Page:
Phase 4: Desensitization
This phase uses EMDR techniques to address and resolve the emotions, sensations, memories, and insights connected to the target event. Your therapist will ask you to do eye movements (i.e. bilateral stimulation) as you access the target memory. Sometimes, other forms of bilateral stimulation are used, such as tapping or auditory stimulation.
Phase 5: Installation
The purpose of this phase is to apply and reinforce the positive beliefs about yourself and the target event, which were established in the desensitization phase. The positive beliefs must be airtight to complete this phase.
Phase 6: Body Scan
Your therapist will ask you to revisit target events in order to identify any unsettled sensations in your body. If any remain, your therapist will concentrate on those sensations for further reprocessing. This phase concludes when you can revisit the target memory without any negative sensations.
Phase 7: Closure
Closure is used to end sessions and assist you in transitioning back to daily life. Your therapist will support you in using coping tools/ techniques to help you manage distressing emotions or memories that may come up.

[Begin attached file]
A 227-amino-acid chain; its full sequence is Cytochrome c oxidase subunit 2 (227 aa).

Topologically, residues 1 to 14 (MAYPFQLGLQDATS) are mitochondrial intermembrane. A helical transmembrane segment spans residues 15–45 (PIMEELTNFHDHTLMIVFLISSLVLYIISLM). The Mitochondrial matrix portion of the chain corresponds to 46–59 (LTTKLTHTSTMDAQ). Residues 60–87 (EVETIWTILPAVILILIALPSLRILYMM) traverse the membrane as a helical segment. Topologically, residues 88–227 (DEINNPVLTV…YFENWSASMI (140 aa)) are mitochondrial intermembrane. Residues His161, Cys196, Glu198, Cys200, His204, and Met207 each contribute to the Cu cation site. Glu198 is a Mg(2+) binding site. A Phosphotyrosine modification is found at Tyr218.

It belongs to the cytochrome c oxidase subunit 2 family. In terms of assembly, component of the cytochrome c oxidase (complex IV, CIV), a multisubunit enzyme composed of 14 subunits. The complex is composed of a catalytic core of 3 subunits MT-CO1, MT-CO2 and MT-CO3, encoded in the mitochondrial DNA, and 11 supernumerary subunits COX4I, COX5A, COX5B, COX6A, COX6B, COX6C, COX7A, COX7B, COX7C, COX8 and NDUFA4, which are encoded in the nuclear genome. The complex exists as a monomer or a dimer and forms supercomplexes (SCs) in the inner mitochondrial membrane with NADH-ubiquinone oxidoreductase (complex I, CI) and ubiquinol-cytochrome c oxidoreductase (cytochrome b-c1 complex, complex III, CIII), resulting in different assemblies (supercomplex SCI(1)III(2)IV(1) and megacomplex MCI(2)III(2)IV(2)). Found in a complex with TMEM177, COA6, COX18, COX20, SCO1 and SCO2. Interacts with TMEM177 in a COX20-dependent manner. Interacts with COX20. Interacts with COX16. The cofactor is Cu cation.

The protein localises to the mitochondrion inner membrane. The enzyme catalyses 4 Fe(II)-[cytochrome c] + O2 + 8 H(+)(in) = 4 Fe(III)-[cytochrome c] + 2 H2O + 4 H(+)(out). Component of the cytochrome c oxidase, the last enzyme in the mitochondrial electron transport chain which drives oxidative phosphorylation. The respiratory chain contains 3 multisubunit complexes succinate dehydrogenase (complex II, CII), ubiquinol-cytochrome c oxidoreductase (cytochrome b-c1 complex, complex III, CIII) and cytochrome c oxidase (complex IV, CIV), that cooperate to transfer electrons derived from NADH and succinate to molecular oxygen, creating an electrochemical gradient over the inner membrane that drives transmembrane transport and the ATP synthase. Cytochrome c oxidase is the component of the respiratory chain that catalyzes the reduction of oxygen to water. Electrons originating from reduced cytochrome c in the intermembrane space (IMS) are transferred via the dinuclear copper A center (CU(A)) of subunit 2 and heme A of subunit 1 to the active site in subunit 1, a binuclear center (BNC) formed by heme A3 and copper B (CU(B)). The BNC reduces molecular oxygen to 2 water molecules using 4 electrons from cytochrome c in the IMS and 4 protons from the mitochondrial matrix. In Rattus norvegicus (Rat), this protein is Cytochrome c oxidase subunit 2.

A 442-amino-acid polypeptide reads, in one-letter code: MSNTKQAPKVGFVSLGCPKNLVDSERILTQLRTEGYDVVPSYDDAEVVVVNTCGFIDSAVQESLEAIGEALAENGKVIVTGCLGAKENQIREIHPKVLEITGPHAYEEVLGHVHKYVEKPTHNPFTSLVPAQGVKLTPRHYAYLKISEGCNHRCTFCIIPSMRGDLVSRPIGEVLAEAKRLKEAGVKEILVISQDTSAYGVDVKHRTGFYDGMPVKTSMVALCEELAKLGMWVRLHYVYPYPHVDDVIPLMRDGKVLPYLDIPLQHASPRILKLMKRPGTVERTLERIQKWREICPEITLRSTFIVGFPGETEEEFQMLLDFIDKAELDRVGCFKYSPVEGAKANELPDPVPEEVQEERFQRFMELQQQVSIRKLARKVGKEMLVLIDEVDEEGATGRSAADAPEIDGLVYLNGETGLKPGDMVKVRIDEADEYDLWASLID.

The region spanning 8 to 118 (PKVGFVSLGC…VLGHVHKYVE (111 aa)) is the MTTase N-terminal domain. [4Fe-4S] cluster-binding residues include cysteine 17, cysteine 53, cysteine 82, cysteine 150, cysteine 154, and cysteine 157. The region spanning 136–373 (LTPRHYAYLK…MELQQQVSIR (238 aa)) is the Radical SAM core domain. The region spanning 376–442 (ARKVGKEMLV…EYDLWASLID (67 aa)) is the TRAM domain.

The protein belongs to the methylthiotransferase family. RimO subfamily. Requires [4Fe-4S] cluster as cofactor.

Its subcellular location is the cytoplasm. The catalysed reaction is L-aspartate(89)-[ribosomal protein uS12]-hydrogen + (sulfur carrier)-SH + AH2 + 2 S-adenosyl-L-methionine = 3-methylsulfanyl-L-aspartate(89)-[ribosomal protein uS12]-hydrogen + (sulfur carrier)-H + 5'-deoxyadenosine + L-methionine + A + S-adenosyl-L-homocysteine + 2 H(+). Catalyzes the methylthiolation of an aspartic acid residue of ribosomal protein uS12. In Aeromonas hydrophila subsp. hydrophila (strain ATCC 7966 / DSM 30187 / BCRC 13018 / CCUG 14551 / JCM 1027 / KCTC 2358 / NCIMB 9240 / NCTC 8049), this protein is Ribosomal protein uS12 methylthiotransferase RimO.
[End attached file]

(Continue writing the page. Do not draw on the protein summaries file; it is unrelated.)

Phase 8: Reevaluation
Each following session begins with revaluation; it is crucial to monitor the treatment’s success with each session. If there are multiple traumas, your therapist will work with you to identify new targets to work on.
Who Can Benefit from EMDR?
Most of the studies on EMDR therapy look at its effect on trauma. EMDR offers a good alternative to talk therapy for trauma, as many trauma survivors find it very challenging to describe their experiences in detail. Since its development in the 80’s, many therapists have been using EMDR to treat a variety of issues including:
- Trauma & PTSD
- Panic Attacks
- Specific Phobias
- Self-Esteem Issues
You do not need a diagnosis of PTSD or any of the above to benefit from EMDR. If you have an experience, an event, or series of events that you’re struggling to heal from, EMDR might be a good fit. A therapist will assess your suitability for EMDR before recommending it. Although it is safe with no major side effects, EMDR therapy is not right for everyone.
Does EMDR Actually Work?
In short, yes. Several international and government health organizations verify EMDR as a legitimate form of treatment for PTSD, including the World Health Organization, the US Department of Defense for Veteran Affairs, and Israeli National Council for Mental Health. The American Psychiatric Association also considers EMDR an effective form of treatment for PTSD.
Many studies support EMDR as an effective treatment that reduces or eliminates PTSD symptoms. Some studies suggest that EMDR is faster at removing distressing symptoms than talk therapy alone.
Remote EMDR and Virtual EMDR are also available, as most therapists are able to perform bilateral stimulation effectively over video.
Are you looking for EMDR therapy? We can help! Contact us below to schedule a free consultation.